Flying is one activity that I absolutely love to the core of my soul. When I am flying, it’s as if I already know what to do without any thought. “A natural” my flight instructor said. I was able to hold minimum controlled airspeed with the stall warning buzzer constantly ringing, maintain altitude, and make turns without any loss of control on my first attempt. This maneuver is required by the FAA as part of the flying checkout before a pilot license is issued. A second maneuver is turning about a point, looking down the wing keeping the end of the wing centered on a point while making a 360 degree turn, maintaining altitude and airspeed. I love flying. But, this isn’t about how much I enjoy and what it feels like to fly. This is a story about what an inexperienced pilot should never do, even if you’re a natural.
The day was clear in the morning when I arrived at the airport. I had just received my solo certificate and check-out for renting training aircraft on my own. I was flying a Piper Tomahawk, affectionately called a “traumahawk” by instructors (and students) for it’s abrupt stall and spin characteristics. One second you’re doing an approach to stall speed with heavy rudder, and the next the aircraft pulls hard over and you’re staring at the ground in a spin. I loved learning to fly in a Tomahawk – because it taught you good situational awareness.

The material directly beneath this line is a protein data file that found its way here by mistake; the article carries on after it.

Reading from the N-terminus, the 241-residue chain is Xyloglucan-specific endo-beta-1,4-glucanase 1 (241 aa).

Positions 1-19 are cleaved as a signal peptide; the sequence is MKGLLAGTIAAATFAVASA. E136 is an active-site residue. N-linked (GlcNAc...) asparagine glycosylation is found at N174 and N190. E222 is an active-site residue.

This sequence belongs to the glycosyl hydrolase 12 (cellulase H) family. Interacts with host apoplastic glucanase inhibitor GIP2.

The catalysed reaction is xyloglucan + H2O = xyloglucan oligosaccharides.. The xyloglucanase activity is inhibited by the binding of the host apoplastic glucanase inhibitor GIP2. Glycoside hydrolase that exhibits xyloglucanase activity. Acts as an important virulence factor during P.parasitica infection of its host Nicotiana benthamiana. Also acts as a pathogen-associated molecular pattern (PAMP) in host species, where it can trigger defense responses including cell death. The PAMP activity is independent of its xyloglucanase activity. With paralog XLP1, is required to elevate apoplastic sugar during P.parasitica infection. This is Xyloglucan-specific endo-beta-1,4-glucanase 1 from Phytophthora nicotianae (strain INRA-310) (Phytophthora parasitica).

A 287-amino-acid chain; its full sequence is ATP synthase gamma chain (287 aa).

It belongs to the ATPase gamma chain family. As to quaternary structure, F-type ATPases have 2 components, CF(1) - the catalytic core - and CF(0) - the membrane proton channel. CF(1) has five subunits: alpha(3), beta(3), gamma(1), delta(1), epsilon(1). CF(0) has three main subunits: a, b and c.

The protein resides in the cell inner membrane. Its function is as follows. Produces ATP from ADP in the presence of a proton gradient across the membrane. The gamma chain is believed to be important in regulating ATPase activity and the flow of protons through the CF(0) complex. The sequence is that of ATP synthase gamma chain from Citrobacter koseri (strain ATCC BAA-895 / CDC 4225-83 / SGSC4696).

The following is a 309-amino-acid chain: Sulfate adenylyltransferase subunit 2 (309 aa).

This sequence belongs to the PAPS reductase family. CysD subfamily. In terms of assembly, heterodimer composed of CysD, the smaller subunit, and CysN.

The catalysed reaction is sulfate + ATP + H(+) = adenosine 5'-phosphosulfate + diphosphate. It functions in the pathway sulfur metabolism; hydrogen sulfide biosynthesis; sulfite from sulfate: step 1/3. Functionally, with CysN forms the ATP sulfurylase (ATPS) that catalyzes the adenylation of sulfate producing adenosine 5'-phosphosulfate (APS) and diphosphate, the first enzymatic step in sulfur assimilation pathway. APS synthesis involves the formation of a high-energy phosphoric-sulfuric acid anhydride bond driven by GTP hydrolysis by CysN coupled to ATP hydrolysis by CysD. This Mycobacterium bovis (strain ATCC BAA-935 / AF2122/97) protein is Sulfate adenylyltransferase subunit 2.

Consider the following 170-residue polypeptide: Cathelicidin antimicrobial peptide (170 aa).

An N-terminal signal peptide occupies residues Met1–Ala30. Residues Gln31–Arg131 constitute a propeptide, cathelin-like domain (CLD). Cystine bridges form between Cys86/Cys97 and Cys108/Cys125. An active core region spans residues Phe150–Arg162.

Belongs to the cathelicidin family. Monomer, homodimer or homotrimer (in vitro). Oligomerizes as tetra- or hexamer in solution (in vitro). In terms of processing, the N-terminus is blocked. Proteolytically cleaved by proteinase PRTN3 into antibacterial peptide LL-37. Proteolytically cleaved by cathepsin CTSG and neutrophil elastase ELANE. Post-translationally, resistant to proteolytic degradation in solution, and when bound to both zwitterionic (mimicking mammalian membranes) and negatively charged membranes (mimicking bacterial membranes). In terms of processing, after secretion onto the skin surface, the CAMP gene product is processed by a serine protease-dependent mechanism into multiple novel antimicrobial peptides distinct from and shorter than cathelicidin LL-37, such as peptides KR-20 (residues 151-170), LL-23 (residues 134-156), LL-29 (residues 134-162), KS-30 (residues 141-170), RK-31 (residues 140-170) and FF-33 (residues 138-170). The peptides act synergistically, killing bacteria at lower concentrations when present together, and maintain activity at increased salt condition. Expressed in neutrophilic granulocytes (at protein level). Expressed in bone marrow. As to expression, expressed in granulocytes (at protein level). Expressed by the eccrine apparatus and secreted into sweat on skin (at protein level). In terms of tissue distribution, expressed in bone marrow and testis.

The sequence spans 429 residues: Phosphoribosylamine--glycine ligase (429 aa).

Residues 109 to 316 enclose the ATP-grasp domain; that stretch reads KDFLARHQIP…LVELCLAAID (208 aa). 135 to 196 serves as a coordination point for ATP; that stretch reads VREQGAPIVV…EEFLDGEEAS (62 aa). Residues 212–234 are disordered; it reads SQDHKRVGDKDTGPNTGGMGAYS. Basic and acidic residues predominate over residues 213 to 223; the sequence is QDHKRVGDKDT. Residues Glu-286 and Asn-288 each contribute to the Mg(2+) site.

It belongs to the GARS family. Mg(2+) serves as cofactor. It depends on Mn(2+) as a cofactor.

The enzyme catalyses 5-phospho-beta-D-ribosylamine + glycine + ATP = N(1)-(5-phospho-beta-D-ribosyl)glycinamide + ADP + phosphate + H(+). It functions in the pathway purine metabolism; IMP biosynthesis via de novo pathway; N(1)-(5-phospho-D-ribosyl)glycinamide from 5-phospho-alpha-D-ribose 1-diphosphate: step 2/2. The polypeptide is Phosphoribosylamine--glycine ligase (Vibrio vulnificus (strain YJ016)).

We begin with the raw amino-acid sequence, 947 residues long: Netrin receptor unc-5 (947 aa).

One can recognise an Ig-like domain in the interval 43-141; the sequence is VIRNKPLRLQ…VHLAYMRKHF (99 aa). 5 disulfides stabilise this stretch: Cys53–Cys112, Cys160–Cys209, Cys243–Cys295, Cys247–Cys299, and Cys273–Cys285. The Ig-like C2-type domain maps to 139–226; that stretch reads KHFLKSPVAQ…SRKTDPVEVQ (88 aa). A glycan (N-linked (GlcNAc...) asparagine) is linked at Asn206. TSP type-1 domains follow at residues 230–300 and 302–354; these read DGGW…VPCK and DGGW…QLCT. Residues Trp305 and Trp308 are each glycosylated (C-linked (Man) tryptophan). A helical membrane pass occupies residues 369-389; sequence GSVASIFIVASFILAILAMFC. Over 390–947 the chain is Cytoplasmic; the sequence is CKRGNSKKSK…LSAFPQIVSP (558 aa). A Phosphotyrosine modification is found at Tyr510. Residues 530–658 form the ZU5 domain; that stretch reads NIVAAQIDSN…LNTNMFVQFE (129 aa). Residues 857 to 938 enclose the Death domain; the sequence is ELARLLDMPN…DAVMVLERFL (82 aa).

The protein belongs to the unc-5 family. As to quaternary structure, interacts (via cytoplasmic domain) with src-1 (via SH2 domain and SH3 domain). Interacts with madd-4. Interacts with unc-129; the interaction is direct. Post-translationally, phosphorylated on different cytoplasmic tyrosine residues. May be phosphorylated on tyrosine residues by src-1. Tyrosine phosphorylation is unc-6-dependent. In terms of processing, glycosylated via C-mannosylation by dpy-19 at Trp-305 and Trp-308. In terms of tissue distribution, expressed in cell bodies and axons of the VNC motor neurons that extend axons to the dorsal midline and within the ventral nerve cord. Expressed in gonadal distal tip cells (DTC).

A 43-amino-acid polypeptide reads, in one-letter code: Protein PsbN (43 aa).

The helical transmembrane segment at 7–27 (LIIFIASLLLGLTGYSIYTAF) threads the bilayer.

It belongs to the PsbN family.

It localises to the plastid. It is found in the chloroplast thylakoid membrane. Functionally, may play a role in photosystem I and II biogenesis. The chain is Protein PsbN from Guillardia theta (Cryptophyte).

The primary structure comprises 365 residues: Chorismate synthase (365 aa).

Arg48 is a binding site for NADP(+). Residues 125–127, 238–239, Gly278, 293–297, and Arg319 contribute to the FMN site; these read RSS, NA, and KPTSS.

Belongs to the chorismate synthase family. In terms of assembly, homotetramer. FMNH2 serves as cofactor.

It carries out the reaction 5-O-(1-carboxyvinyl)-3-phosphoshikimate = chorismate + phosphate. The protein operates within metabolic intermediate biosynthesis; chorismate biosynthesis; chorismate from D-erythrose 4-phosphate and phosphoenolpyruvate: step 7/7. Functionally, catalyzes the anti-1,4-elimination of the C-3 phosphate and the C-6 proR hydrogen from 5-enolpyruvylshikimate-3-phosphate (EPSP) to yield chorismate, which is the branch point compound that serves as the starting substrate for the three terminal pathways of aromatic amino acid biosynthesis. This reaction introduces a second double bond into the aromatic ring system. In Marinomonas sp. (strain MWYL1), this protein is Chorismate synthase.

I was using the same aircraft that I started training with, 915 Tango, because I had come to trust it’s flying capability even though the airfield’s flight base operations had three available to rent. 915T was my beast. I checked the weather in preflight, checked the logs on the aircraft, signed the log sheet and then headed out to the flight line. My preflight inspection was normal – checking around the aircraft, engine, tanks, propeller and mechanical linkages with the flight control surfaces. I was working as a student airframe and power plant mechanic at the airfield, so the FBO office and flight line personnel (ramp rats) knew me.
After finishing my walk around, I started the engine, taxied to the end of the active runway and completed my preflight checklist by running up the engine and checking magnetos and carb heat and running lean mixture to clean out the cylinders. (this is a trick I learned from the mechanics)